Limiting Neuronal Nogo Receptor 1 Signaling during Experimental Autoimmune Encephalomyelitis Preserves Axonal Transport and Abrogates Inflammatory Demyelination

J Neurosci. 2019 Jul 10;39(28):5562-5580. doi: 10.1523/JNEUROSCI.1760-18.2019. Epub 2019 May 6.


We previously identified that ngr1 allele deletion limits the severity of experimental autoimmune encephalomyelitis (EAE) by preserving axonal integrity. However, whether this favorable outcome observed in EAE is a consequence of an abrogated neuronal-specific pathophysiological mechanism, is yet to be defined. Here we show that, Cre-loxP-mediated neuron-specific deletion of ngr1 preserved axonal integrity, whereas its re-expression in ngr1-/- female mice potentiated EAE-axonopathy. As a corollary, myelin integrity was preserved under Cre deletion in ngr1flx/flx , retinal ganglion cell axons whereas, significant demyelination occurred in the ngr1-/- optic nerves following the re-introduction of NgR1. Moreover, Cre-loxP-mediated axon-specific deletion of ngr1 in ngr1flx/flx mice also demonstrated efficient anterograde transport of fluorescently-labeled ChTxβ in the optic nerves of EAE-induced mice. However, the anterograde transport of ChTxβ displayed accumulation in optic nerve degenerative axons of EAE-induced ngr1-/- mice, when NgR1 was reintroduced but was shown to be transported efficiently in the contralateral non- recombinant adeno-associated virus serotype 2-transduced optic nerves of these mutant mice. We further identified that the interaction between the axonal motor protein, Kinesin-1 and collapsin response mediator protein 2 (CRMP2) was unchanged upon Cre deletion of ngr1 Whereas, this Kinesin-1/CRMP2 association was reduced when NgR1 was re-expressed in the ngr1-/- optic nerves. Our data suggest that NgR1 governs axonal degeneration in the context of inflammatory-mediated demyelination through the phosphorylation of CRMP2 by stalling axonal vesicular transport. Moreover, axon-specific deletion of ngr1 preserves axonal transport mechanisms, blunting the induction of inflammatory demyelination and limiting the severity of EAE.SIGNIFICANCE STATEMENT Multiple sclerosis (MS) is commonly induced by aberrant immune-mediated destruction of the protective sheath of nerve fibers (known as myelin). However, it has been shown that MS lesions do not only consist of this disease pattern, exhibiting heterogeneity with continual destruction of axons. Here we investigate how neuronal NgR1 can drive inflammatory-mediated axonal degeneration and demyelination within the optic nerve by analyzing its downstream signaling events that govern axonal vesicular transport. We identify that abrogating the NgR1/pCRMP2 signaling cascade can maintain Kinesin-1-dependent anterograde axonal transport to limit inflammatory-mediated axonopathy and demyelination. The ability to differentiate between primary and secondary mechanisms of axonal degeneration may uncover therapeutic strategies to limit axonal damage and progressive MS.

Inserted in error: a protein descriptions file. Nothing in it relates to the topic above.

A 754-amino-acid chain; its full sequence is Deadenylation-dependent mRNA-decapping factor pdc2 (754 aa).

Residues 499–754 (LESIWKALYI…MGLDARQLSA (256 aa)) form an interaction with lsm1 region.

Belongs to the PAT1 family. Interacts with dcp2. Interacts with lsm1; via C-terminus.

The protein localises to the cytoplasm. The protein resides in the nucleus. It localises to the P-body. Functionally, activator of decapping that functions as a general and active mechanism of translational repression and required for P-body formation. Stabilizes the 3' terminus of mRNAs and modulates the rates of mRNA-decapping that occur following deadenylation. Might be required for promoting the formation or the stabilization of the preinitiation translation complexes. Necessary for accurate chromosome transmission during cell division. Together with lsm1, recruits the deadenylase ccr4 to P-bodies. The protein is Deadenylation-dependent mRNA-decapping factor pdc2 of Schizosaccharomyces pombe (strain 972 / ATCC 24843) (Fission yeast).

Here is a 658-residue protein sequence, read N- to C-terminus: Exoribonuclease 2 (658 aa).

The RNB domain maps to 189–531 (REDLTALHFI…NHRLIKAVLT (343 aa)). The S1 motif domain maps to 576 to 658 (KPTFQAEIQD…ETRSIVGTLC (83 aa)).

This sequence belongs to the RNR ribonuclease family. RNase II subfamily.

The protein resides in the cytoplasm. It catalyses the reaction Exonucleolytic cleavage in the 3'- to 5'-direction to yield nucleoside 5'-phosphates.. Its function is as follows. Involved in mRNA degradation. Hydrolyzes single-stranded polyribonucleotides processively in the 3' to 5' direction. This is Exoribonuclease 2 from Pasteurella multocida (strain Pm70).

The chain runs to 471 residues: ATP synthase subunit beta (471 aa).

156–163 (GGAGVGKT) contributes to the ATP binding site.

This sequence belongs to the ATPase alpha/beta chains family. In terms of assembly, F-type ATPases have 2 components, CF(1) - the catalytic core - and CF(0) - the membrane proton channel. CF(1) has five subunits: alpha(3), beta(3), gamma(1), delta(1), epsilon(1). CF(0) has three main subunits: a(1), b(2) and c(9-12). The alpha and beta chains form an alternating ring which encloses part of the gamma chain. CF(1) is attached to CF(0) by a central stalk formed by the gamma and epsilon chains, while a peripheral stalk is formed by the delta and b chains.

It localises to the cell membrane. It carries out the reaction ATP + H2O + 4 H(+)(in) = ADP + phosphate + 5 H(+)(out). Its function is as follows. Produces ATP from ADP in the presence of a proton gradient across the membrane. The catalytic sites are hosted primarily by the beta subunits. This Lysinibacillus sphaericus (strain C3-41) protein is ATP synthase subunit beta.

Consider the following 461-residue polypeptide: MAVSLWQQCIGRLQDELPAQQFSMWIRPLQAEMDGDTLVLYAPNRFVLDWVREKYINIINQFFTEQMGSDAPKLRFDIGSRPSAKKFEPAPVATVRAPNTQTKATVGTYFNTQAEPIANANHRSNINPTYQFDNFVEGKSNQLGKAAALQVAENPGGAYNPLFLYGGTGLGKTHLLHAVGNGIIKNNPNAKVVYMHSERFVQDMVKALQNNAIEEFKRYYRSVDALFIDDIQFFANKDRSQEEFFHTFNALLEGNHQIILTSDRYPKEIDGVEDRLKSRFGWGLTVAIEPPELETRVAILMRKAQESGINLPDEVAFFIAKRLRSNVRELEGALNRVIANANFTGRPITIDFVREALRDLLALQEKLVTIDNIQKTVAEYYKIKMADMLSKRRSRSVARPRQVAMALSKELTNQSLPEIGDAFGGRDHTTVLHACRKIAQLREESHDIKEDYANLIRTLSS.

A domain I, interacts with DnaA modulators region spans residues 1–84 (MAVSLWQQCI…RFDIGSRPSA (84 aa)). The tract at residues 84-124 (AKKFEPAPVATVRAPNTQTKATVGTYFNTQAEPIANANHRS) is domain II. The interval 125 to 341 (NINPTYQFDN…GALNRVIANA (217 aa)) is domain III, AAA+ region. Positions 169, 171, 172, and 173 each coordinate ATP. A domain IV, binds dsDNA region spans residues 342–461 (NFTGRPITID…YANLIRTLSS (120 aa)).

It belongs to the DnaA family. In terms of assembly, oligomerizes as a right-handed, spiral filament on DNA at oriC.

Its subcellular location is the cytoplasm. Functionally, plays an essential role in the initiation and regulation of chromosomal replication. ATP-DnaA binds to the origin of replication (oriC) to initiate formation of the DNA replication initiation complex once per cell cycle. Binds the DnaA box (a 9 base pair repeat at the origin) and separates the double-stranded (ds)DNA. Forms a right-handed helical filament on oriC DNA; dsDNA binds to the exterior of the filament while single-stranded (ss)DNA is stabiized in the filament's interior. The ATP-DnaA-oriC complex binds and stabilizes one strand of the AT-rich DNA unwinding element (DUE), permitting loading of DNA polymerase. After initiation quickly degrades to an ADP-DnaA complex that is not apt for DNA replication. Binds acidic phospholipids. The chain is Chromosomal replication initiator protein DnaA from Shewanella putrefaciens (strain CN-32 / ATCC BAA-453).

Keywords: Kinesin-1; Nogo receptor 1; axonal degeneration; collapsin response mediator protein 2; demyelination; experimental autoimmune encephalomyelitis.

Publication types

  • Research Support, N.I.H., Extramural
  • Research Support, Non-U.S. Gov't

MeSH terms

  • Adult
  • Aged
  • Aged, 80 and over
  • Animals
  • Axonal Transport*
  • Axons / metabolism
  • Cells, Cultured
  • Encephalomyelitis, Autoimmune, Experimental / genetics
  • Encephalomyelitis, Autoimmune, Experimental / metabolism*
  • Female
  • Humans
  • Intercellular Signaling Peptides and Proteins / metabolism
  • Kinesins / metabolism
  • Male
  • Mice
  • Mice, Inbred C57BL
  • Middle Aged
  • Myelin Sheath / metabolism*
  • Nerve Tissue Proteins / metabolism
  • Nogo Receptor 1 / genetics
  • Nogo Receptor 1 / metabolism*
  • Retinal Ganglion Cells / metabolism
  • Signal Transduction


  • Intercellular Signaling Peptides and Proteins
  • Nerve Tissue Proteins
  • Nogo Receptor 1
  • Rtn4r protein, mouse
  • collapsin response mediator protein-2
  • Kinesins